- The Washington Times - Thursday, September 11, 2008

This fall’s presidential election will be reflected on area stages, with many shows taking a political slant.

However, for those remaining uncommitted, the season offers alternatives with plenty of prose adaptations.

The political side will be represented with Synetic Theater’s remounting of “Host and Guest” in response to the recent upheaval and unrest in the former Soviet republic of Georgia, the native country of company founders Paata and Irina Tsikurishvili along with many of their actors and creative team. The play, written by Roland Reed, is based on an epic Georgian poem written at the turn of the 20th century that explores the futility of local and regional violence. “Host and Guest” plays at the Rosslyn Spectrum Sept. 26 through Nov. 9 (www.synetictheatre.org).

World events also dominate Theatre J’s world-premiere production of “Honey Brown Eyes” by District native Stefanie Zadravec, running Oct. 22 through Nov. 30. Set in 1992 in the midst of the Bosnian war, the drama follows the parallel stories of two soldiers, one in a kitchen in Sarajevo and the other in a kitchen in Visegrad,. Both are trying to recover a little of the humanity they’ve lost during the war. Stellar actor Alexander Strain stars (www.washingtondcjcc.org).

The original “Big Brother” - not the reality TV show - drops in for some inspired surveillance in Catalyst Theater Company’s adaptation of George Orwell’s “1984,” a masterpiece of paranoia and the effects of totalitarianism. “1984” runs through Oct. 5 at Catalyst’s new digs at the Atlas Performing Arts Center (www.catalysttheater.org).

The battles of blacklisted and imprisoned screenwriter Dalton Trumbo (“Spartacus,” “Roman Holiday,” “Exodus”) are chronicled in “Trumbo: Red, White and Blacklisted,” written by his son Christopher Trumbo. The potent memoir piece - which examines the writer’s life through letters written to friends, former friends and family members- continues at Rep Stage in Columbia, Md., through Sept. 28 (www.repstage.org).

Reminiscing of a different sort is the focal point of “Frost/Nixon,” onstage at the Kennedy Center’s Eisenhower Theater Nov. 11 through 30 (www.kennedy-center.org). Peter Morgan’s (“The Queen,” “The Last King of Scotland”) dynamic play details how David Frost, the dandyish British talk-show host, elicited the apology that the world was waiting to hear from former President Richard Nixon in one of the most famous TV interviews of all time. The Tony Award-winning play will feature Stacy Keach in the role of Mr. Nixon.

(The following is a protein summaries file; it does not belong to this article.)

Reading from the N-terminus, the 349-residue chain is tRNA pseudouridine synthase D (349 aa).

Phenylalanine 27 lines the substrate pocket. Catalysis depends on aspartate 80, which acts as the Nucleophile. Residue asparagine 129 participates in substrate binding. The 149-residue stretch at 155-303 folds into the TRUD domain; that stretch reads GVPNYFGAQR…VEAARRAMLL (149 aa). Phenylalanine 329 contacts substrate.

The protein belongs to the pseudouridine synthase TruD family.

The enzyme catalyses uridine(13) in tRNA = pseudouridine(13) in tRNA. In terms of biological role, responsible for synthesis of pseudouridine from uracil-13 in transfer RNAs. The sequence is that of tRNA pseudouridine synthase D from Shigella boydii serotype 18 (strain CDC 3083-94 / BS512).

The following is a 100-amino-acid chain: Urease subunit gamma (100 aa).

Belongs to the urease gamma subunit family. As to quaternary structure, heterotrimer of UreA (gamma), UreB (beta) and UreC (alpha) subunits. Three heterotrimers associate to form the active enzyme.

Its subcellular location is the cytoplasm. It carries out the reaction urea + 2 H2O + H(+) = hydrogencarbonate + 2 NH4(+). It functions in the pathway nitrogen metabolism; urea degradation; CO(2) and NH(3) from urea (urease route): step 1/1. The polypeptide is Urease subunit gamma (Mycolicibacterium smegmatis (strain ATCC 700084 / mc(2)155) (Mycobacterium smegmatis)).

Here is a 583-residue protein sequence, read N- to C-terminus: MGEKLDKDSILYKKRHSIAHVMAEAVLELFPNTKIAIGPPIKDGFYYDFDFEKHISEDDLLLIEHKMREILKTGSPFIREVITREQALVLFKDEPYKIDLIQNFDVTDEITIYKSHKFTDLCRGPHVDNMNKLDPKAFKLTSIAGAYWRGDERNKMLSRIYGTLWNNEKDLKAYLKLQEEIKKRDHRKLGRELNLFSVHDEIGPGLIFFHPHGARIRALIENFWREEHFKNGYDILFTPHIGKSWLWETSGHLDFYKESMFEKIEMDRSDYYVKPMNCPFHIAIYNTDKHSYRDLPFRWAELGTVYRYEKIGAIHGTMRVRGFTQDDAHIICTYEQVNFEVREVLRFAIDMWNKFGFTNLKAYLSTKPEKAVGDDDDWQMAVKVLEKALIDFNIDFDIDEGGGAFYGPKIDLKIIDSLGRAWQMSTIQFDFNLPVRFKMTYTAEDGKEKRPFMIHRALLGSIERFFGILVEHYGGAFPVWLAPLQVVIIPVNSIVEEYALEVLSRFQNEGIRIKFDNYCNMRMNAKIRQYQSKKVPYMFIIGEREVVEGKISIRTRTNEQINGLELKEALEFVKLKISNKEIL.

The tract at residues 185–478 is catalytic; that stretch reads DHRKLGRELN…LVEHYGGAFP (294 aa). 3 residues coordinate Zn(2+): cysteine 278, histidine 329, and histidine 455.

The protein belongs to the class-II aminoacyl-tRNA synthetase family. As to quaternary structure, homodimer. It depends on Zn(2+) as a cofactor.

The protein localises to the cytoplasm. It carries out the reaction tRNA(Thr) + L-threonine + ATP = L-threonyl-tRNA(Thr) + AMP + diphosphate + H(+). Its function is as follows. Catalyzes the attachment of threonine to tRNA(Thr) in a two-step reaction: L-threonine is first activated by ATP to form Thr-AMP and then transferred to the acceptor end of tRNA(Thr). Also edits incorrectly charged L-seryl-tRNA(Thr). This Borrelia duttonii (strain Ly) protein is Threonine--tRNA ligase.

Personal and international politics form the meat of Caryl Churchill’s play “Drunk Enough to Say I Love You?,” an area premiere at Forum Theatre Oct. 11 through Nov. 2 (www.forumtheatredc.org). Director John Vreeke will direct this clever look at circular conversations that dazzled audiences during its London and New York productions.

On the prose side, Round House Theatre continues its mission to bring the page to the stage with “How the Garcia Girls Lost their Accents.” Based on the novel by Julia Alvarez, the play describes the plunge of four siblings from the Dominican Republic into the American mainstream. Blake Robison directs local author Karen Zacarias’ zesty adaptation, which premieres Sept. 17 through Oct. 12 (www.roundhousetheatre.org).

Whose childhood was complete without Richard Scarry storybooks? Imagination Stage knows full well the power of Stitches the Tailor and Alfalfa the Farmer and brings these homespun characters and more to “Busytown,” a musical version of the whimsical and comforting books by Kevin Kling. The show runs from Sept. 27 through Nov. 2 (www.imaginationstage.org).

Not to be outdone, Adventure Theatre brings another beloved children’s classic, “Harold and the Purple Crayon,” to life in a world premiere production chronicling the adventures of a little boy who can draw his way out of any situation. Harold and his art supplies will appear at Adventure Theatre Sept. 19 through Nov. 4 (www.adventuretheatre.org).

Mark Twain and artist Jean-Francois Millet get entangled in “Is He Dead?” an update by playwright David Ives of a recently discovered comic whodunit Twain wrote in 1897. The farcical plot focuses on the underappreciated artist Millet, who fakes his own death in the hope it will spark interest in his work. However, to keep an eye on things, he re-emerges as his imaginary twin sister. Meanwhile, Olney Theatre Center poses the dramatic question “Is He Dead?” Feb. 11 through March 8 (www.olneytheatrecenter.org). Olney also will host the musical “Call of the Wild,” based on the works of Jack London. The ruthless world of the Yukon is brought to life in this world-premiere musical by Jon Lipsky and Bill Barclay, which bows at Olney April 8 through May 3.

Also looking ahead, Studio Theatre will present two book adaptations in the spring: Joan Didion’s clear-eyed and unsparing “The Year of Magical Thinking,” which deals with the death of the author’s husband and the serious illness of her daughter, her only child, who died not long after the book was written. The show will run at Studio June 17 through July 5 (www.studiotheatre.org).

Copyright © 2018 The Washington Times, LLC. Click here for reprint permission.

The Washington Times Comment Policy

The Washington Times welcomes your comments on Spot.im, our third-party provider. Please read our Comment Policy before commenting.


Click to Read More and View Comments

Click to Hide